My “Chasing Beauty In Italy” BOOK
(The Second Edition, 2019 is available now!)
THIS IS MY LOVE LETTER TO ITALY
(& to beauty, art, history, architecture, nature, slow travel, cuisine, & Romanticism!)
My bestselling travel book “Chasing Beauty In Italy” …
NOW THE UPDATED SECOND EDITION FOR 2019 WITH 50 ADDITIONAL PHOTOGRAPHS, MEMORIES, MEMORIAL STORIES, ROMAN AND ART HISTORY, (CAFÉ, RESTAURANT, and ROMANTIC WALKS OF Rome GUIDE), EXPANDED MUSEUMS GUIDE, CINEMA AND TV IN FLORENCE, AND MUCH MUCH MORE.
THE TYPE SETTING AND THE ART AND DESIGN OF THE BOOK HAS BEEN COMPLETELY REVAMPED TO FEEL LIKE AN ART BOOK GUIDE TO ITALY.
ALL BOOK PURCHASES WILL COME WITH AN EBOOK COPY AND A PDF.
PREVIOUS PURCHASES WILL BE SENT THEM THIS WEEK.
PLEASE NOTE: THE BOOKS SECOND EDITIONS ARE AT THE PRINTERS AND WILL BE SHIPPED OUT LATE NEXT WEEK FROM THE PUBLISHERS.
CHASING BEAUTY IN ITALY:
RICH COLOR PHOTOGRAPHS OF ITALY AND ITALIAN CULTURE:
LANDSCAPES, CAFES, RESTAURANTS, HOTELS,
SCENIC VIEWS AND HISTORICAL WALKS,
AND SHARP ART REPRODUCTIONS
ALONG WITH TRAVEL ITINERARIES,
HISTORY, STORIES, MAPS,
AND A CULTURAL GUIDE OF OFF THE BEATEN PATH RECOMMENDATIONS –
IN BETWEEN MUSINGS AND MEMORIES OF ITALIA.
Read BOOK SAMPLES AND EXCERPTS: https://www.romepix.com/blog/
My first novel length book on Roman Italy; exploring 20 years of love, passion, art, and loss chasing beauty in the eternal city and (all over the cultural hot spots of Italia).
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See and read MORE BOOK SAMPLES AND EXCERPTS here: https://www.romepix.com/blog/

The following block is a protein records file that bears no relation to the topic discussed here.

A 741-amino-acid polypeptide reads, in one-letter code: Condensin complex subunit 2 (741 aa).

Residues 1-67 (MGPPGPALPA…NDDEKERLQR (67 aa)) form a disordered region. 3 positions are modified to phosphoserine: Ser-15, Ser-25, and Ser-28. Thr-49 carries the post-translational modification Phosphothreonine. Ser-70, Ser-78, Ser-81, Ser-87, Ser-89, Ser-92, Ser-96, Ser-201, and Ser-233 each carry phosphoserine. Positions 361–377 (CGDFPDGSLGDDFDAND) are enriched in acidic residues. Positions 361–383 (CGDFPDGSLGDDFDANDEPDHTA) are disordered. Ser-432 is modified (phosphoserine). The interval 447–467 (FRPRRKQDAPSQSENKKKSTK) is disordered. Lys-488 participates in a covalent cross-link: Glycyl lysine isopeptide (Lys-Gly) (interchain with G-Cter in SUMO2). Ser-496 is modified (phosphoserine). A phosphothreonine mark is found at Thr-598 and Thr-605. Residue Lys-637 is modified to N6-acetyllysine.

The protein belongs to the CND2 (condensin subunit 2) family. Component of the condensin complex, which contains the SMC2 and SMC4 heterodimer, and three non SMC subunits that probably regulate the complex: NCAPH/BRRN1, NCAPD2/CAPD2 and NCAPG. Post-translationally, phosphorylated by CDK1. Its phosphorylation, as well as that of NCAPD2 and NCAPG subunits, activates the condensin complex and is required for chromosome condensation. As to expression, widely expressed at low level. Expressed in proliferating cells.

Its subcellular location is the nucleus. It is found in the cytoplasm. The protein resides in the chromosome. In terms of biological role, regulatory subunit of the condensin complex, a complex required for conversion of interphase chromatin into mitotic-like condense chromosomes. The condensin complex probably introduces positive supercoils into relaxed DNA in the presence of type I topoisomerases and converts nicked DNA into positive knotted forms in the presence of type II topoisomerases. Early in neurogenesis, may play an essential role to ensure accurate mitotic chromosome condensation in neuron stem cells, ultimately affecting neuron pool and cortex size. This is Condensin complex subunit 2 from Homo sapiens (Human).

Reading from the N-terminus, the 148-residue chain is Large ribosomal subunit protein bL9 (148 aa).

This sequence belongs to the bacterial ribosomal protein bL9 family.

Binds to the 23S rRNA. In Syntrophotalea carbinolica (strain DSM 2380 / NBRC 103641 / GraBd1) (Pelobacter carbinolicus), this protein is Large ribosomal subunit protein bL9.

for daily European Art History & Western Culture: follow me on twitter: @romepix
for more ITALY photos and books: romepix.com
Capaccio, Salerno, Italia and her Grecian Marble of Paestum, a Greek colony of temples predating the Roman Empire
CLICK THIS LINK ABOVE FOR MANY MORE IMAGES AND VIDEOS OF PAESTUM.
I have selected several images from the original post on my other site, romepix.com.
The hamlet of Capaccio, found in the region of Salerno, located far down the boot in Campania, (about two hours or so from Sorrento), is a charming little town near the Greek ruins of Paestum.
There are silent stone churches with slants of light pouring into the shadows through stained glass and open windows shaped as doves and olive branches, each path of gold against black an evocation for peace in an undiscoverable darkness. Silence except for birds and echoing footsteps accompany you a foreigner in a foreign place. The solitude is universal in its unspoken language. You are welcome to sit and contemplate, or walk softly in cold corners under towering stretchs of wood and stone, somehow cradling us in its distance. A transitory connection to prayers whispered in the heart, undecipherable to human ears. How many gods have been called in how many temples on these grounds? Hera, Ceres, Athena, Poisedon, Christ, the Lord Himself, or the Madonna? Outside, a rush of sunshine, warmth on the skin, a grumbling in the stomach, a need to affirm we are still among the living. Fruit and pizza and coffee beckon across the way, and in a little shop in Capaccio we find local juicy figs floating in local honey, and figs woven together stuffed with regional almonds, in beautiful little packages we later brought home with us.